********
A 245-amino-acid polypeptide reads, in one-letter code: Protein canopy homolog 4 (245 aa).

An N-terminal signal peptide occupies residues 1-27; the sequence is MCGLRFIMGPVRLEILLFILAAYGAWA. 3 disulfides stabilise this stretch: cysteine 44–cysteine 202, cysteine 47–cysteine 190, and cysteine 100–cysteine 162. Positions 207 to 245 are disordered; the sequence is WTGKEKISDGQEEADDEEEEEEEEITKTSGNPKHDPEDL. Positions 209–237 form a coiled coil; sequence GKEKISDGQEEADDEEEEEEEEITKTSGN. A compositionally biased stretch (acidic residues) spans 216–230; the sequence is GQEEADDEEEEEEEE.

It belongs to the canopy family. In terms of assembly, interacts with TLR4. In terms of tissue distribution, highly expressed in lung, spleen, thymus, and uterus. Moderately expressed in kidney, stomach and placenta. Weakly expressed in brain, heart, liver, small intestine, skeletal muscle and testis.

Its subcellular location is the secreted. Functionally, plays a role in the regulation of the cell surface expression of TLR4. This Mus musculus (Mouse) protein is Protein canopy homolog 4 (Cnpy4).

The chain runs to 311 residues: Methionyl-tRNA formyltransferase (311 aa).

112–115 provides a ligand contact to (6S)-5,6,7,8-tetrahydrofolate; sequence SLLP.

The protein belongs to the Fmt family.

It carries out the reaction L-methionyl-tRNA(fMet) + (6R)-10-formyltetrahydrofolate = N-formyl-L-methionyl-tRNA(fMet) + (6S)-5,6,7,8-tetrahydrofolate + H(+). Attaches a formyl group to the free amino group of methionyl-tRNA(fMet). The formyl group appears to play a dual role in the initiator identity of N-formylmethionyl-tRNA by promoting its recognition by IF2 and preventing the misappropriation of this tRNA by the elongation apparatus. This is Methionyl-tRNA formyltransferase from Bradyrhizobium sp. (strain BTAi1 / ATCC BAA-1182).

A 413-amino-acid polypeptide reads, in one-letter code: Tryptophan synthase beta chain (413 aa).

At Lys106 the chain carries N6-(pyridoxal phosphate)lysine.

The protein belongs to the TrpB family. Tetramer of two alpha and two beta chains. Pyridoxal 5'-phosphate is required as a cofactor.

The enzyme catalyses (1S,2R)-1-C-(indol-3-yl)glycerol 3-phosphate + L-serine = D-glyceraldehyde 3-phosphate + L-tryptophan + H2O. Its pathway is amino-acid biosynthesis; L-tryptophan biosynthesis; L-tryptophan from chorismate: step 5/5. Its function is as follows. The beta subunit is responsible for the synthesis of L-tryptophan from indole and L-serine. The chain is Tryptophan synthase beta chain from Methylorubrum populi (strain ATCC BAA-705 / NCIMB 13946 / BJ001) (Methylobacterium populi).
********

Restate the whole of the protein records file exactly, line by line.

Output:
A 245-amino-acid polypeptide reads, in one-letter code: Protein canopy homolog 4 (245 aa).

An N-terminal signal peptide occupies residues 1-27; the sequence is MCGLRFIMGPVRLEILLFILAAYGAWA. 3 disulfides stabilise this stretch: cysteine 44–cysteine 202, cysteine 47–cysteine 190, and cysteine 100–cysteine 162. Positions 207 to 245 are disordered; the sequence is WTGKEKISDGQEEADDEEEEEEEEITKTSGNPKHDPEDL. Positions 209–237 form a coiled coil; sequence GKEKISDGQEEADDEEEEEEEEITKTSGN. A compositionally biased stretch (acidic residues) spans 216–230; the sequence is GQEEADDEEEEEEEE.

It belongs to the canopy family. In terms of assembly, interacts with TLR4. In terms of tissue distribution, highly expressed in lung, spleen, thymus, and uterus. Moderately expressed in kidney, stomach and placenta. Weakly expressed in brain, heart, liver, small intestine, skeletal muscle and testis.

Its subcellular location is the secreted. Functionally, plays a role in the regulation of the cell surface expression of TLR4. This Mus musculus (Mouse) protein is Protein canopy homolog 4 (Cnpy4).

The chain runs to 311 residues: Methionyl-tRNA formyltransferase (311 aa).

112–115 provides a ligand contact to (6S)-5,6,7,8-tetrahydrofolate; sequence SLLP.

The protein belongs to the Fmt family.

It carries out the reaction L-methionyl-tRNA(fMet) + (6R)-10-formyltetrahydrofolate = N-formyl-L-methionyl-tRNA(fMet) + (6S)-5,6,7,8-tetrahydrofolate + H(+). Attaches a formyl group to the free amino group of methionyl-tRNA(fMet). The formyl group appears to play a dual role in the initiator identity of N-formylmethionyl-tRNA by promoting its recognition by IF2 and preventing the misappropriation of this tRNA by the elongation apparatus. This is Methionyl-tRNA formyltransferase from Bradyrhizobium sp. (strain BTAi1 / ATCC BAA-1182).

A 413-amino-acid polypeptide reads, in one-letter code: Tryptophan synthase beta chain (413 aa).

At Lys106 the chain carries N6-(pyridoxal phosphate)lysine.

The protein belongs to the TrpB family. Tetramer of two alpha and two beta chains. Pyridoxal 5'-phosphate is required as a cofactor.

The enzyme catalyses (1S,2R)-1-C-(indol-3-yl)glycerol 3-phosphate + L-serine = D-glyceraldehyde 3-phosphate + L-tryptophan + H2O. Its pathway is amino-acid biosynthesis; L-tryptophan biosynthesis; L-tryptophan from chorismate: step 5/5. Its function is as follows. The beta subunit is responsible for the synthesis of L-tryptophan from indole and L-serine. The chain is Tryptophan synthase beta chain from Methylorubrum populi (strain ATCC BAA-705 / NCIMB 13946 / BJ001) (Methylobacterium populi).